About the Author - Muammar Gaddafi

Muammar Muhammad Abu Minyar al-Gaddafi (c. 7 June 1942 – 20 October 2011) was a Libyan revolutionary, politician and political theorist who ruled Libya from 1969 until his killing in 2011 by rebel forces. He first served as Revolutionary Chairman of the Libyan Arab Republic from 1969 to 1977 and then as the Brotherly Leader of the Great Socialist People's Libyan Arab Jamahiriya from 1977 to 2011. Initially ideologically committed to Arab nationalism and Arab socialism, Gaddafi later ruled accord...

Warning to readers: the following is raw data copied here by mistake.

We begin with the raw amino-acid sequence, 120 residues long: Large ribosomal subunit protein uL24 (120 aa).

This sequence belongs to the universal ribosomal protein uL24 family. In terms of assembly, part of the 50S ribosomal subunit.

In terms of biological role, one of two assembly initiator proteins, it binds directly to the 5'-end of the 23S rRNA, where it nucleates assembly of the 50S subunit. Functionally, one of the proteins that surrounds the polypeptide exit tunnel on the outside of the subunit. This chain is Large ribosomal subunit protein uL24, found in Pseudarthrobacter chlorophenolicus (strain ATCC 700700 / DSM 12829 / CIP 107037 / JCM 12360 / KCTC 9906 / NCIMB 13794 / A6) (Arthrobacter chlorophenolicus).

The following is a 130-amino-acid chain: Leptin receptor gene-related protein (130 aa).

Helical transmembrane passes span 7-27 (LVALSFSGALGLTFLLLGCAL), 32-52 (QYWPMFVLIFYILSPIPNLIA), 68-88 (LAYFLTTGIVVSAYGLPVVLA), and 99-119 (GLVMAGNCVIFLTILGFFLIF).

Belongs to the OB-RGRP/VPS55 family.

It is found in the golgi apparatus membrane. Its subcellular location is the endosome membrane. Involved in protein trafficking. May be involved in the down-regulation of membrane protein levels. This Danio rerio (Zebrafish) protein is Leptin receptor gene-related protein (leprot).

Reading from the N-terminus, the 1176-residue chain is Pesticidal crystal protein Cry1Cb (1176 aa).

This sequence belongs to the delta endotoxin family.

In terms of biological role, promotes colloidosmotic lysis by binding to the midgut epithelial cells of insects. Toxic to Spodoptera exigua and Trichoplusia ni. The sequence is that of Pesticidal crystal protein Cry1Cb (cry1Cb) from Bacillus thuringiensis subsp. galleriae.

Muammar Muhammad Abu Minyar al-Gaddafi (c. 7 June 1942 – 20 October 2011) was a Libyan revolutionary, politician and political theorist who ruled Libya from 1969 until his killing in 2011 by rebel forces. He first served as Revolutionary Chairman of the Libyan Arab Republic from 1969 to 1977 and then as the Brotherly Leader of the Great Socialist People's Libyan Arab Jamahiriya from 1977 to 2011. Initially ideologically committed to Arab nationalism and Arab socialism, Gaddafi later ruled according to his own Third International Theory. Born near Sirte, Italian Libya, to a poor Bedouin Arab family, Gaddafi became an Arab nationalist while at school in Sabha, later enrolling in the Royal Military Academy, Benghazi. Within the military, he founded a revolutionary group which deposed the Western-backed Senussi monarchy of Idris in a 1969 coup. Having taken power, Gaddafi converted Libya into a republic governed by his Revolutionary Command Council. Ruling by decree, he deported Libya's Italian population and ejected its Western military bases. Strengthening ties to Arab nationalist governments—particularly Gamal Abdel Nasser's Egypt—he unsuccessfully advocated pan-Arab political union. An Islamic modernist, he introduced sharia as the basis for the legal system and promoted Islamic socialism. He nationalized the oil industry and used the increasing state revenues to bolster the military, fund foreign revolutionaries, and implement social programs emphasizing housebuilding, healthcare and education projects. In 1973, he initiated a "Popular Revolution" with the formation of Basic People's Congresses, presented as a system of direct democracy, but retained personal control over major decisions. He outlined his Third International Theory that year in The Green Book. In 1977 Gaddafi transformed Libya into a new socialist state called a Jamahiriya ("state of the masses"). He officially adopted a symbolic role in governance but remained head of both the military and the Revolutionary Committees responsible for policing and suppressing dissent. During the 1970s and 1980s, Libya's unsuccessful border conflicts with Egypt and Chad, support for foreign militants, and alleged responsibility for bombings of Pan Am Flight 103 and UTA Flight 772 left it increasingly isolated on the world stage. A particularly hostile relationship developed with Israel, the United States and the United Kingdom, resulting in the 1986 U.S. bombing of Libya and United Nations–imposed economic sanctions. From 1999, Gaddafi shunned pan-Arabism, and encouraged pan-Africanism and rapprochement with Western nations; he was Chairperson of the African Union from 2009 to 2010. Amid the 2011 Arab Spring, protests against widespread corruption and unemployment broke out in eastern Libya. The situation descended into civil war, in which NATO intervened militarily on the side of the anti-Gaddafist National Transitional Council (NTC). Gaddafi's government was overthrown; he retreated to Sirte only to be captured and killed by NTC militants. A highly divisive figure, Gaddafi dominated Libya's politics for four decades and was the subject of a pervasive cult of personality. He was decorated with various awards and praised for his anti-imperialist stance, support for Arab—and then African—unity, as well as for significant development to the country following the discovery of oil reserves. Conversely, many Libyans strongly opposed Gaddafi's social and economic reforms; he was posthumously accused of various human rights violations. He was condemned by many as a dictator whose authoritarian administration systematically violated human rights and financed global terrorism in the region and abroad.

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